My wife and I have often joked that we have the two most guilt-inducing careers for outsiders. SHW is a dental hygienist. When folks find that out, they immediately start into their excuses for not going to the dentist or uncomfortably laughing at their inability to start a proper flossing regiment.
When they find out that I’m an Episcopal Priest, the excuses about why they don’t go to church as often as they think they should are surprisingly similar to the reasons they don’t go to the dentist, and I hear all kinds of ways in which they find God in trees or are spiritual but not religious.
One thing we both also hear is how people can’t imagine doing the jobs we do. “I couldn’t look inside peoples’ mouths,” they say to her. “How can you think of something to say each week,” i get in response. While I can understand the desire to stay away from the general ickiness of the average person’s unflossed mouth, I don’t really get this fear of writing a sermon. First, if one is doing their homework, praying, and listening for the Spirit, sermon topics tend to eventually show up. It’s not that there aren’t weeks when I wish they’d show up earlier, but I have found that if I am faithful to the homiletical exercise, God will give me something to say.
Moreso, if I am doing the work, God will show me what it is in my own life that needs to be addressed, and often, that thing is pretty applicable to the wider world. Truth be told, more often than not, I’m preaching to myself. This is true this morning as I read the lessons appointed for Sunday and found Jesus pushing back against would be disciples who wanted to follow Jesus on their own terms. “I’ll be right there” is not the an acceptable answer. That is to say, that comfortable Christianity, though commonplace in contemporary American society, isn’t really a thing.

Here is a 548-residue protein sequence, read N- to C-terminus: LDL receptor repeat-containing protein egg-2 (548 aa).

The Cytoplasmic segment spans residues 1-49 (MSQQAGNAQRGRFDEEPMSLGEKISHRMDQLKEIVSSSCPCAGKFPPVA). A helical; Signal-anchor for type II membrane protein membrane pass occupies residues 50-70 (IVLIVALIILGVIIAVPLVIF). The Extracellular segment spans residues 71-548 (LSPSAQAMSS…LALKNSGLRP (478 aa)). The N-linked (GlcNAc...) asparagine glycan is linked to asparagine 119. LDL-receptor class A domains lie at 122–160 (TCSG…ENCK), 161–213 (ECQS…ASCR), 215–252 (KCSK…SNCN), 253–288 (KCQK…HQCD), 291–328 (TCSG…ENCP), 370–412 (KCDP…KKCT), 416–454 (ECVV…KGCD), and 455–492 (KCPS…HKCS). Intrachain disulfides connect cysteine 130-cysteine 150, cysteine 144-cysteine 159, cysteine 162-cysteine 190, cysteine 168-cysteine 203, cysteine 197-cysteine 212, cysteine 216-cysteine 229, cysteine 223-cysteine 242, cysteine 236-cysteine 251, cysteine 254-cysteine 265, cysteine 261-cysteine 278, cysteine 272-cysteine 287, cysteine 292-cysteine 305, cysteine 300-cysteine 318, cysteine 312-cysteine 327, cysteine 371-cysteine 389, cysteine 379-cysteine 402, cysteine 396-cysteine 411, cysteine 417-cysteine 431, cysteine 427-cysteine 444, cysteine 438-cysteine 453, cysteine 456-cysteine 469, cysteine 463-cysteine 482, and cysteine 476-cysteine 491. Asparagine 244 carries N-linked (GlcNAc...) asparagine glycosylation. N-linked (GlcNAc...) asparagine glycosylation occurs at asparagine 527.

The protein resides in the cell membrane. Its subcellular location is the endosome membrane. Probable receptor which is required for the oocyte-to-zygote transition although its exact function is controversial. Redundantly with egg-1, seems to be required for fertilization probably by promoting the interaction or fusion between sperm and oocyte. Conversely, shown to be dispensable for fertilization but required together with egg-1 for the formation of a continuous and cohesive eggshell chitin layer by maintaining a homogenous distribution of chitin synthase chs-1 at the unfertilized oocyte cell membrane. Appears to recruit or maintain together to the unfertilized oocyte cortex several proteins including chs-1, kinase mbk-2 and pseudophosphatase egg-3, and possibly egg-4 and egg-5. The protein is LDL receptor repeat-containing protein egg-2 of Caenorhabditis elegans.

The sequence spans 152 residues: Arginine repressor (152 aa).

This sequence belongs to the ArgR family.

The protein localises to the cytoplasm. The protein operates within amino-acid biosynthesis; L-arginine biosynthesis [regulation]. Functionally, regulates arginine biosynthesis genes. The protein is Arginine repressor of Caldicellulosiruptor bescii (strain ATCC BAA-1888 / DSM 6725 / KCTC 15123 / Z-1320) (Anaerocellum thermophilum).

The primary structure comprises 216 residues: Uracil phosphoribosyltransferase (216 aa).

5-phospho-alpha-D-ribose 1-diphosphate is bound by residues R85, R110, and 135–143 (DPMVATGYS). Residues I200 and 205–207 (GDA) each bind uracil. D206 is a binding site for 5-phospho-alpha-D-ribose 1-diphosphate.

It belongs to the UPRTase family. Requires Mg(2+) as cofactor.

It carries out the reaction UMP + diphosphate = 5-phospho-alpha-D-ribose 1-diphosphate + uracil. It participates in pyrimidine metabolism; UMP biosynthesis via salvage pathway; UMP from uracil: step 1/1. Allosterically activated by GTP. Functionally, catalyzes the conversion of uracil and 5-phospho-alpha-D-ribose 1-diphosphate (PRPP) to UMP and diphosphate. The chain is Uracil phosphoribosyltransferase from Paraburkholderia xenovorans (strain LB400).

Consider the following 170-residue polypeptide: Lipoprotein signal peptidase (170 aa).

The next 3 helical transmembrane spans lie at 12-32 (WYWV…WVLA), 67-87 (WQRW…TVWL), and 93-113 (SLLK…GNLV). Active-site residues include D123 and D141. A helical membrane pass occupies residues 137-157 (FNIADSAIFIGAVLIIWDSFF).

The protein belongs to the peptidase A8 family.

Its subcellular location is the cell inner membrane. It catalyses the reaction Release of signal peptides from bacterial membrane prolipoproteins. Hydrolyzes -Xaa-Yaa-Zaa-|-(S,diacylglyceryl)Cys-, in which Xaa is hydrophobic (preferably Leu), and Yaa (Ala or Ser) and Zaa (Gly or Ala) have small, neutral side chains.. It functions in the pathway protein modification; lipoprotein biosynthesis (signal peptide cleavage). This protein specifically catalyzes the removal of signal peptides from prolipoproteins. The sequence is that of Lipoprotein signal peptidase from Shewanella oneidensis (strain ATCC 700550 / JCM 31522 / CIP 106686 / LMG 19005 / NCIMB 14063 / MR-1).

I know this to be true in my own life. For all intents and purposes, I’ve got it pretty easy. I’m serving a congregation that is full of people who want to serve. I’m well paid. I have a great staff. We could very easily do the comfortable Christian thing of minding our own business, writing a few checks to outreach organizations, and patting ourselves on the back for years to come, but that’s not what God would have us do. It would have been much easier, when Jesus came to sleep on our porches to say, “You can’t stay here,” while writing a nominal check to HOTEL, INC., but God calls us out of our comfort zones. When Catherine Meeks called to ask if I would take part in a week-long Justice Pilgrimage aimed at racial healing, it would have been way easier to find some kind of excuse. When the Bishop invited me and two lay leaders to attend a conference to rethink stewardship, it would have been easy to look at our income statement and think, “nah, we’re good.” But God is not interested in our easy answers and paltry excuses. God calls us to growth, to change, and to deeper commitment to the Kingdom of God. So, here I sit, in a hotel room in Asheville, North Carolina ready to once again listen to where God is calling us to go next, reasonably uncomfortable in the reality that this morning, I’m called to preach to myself.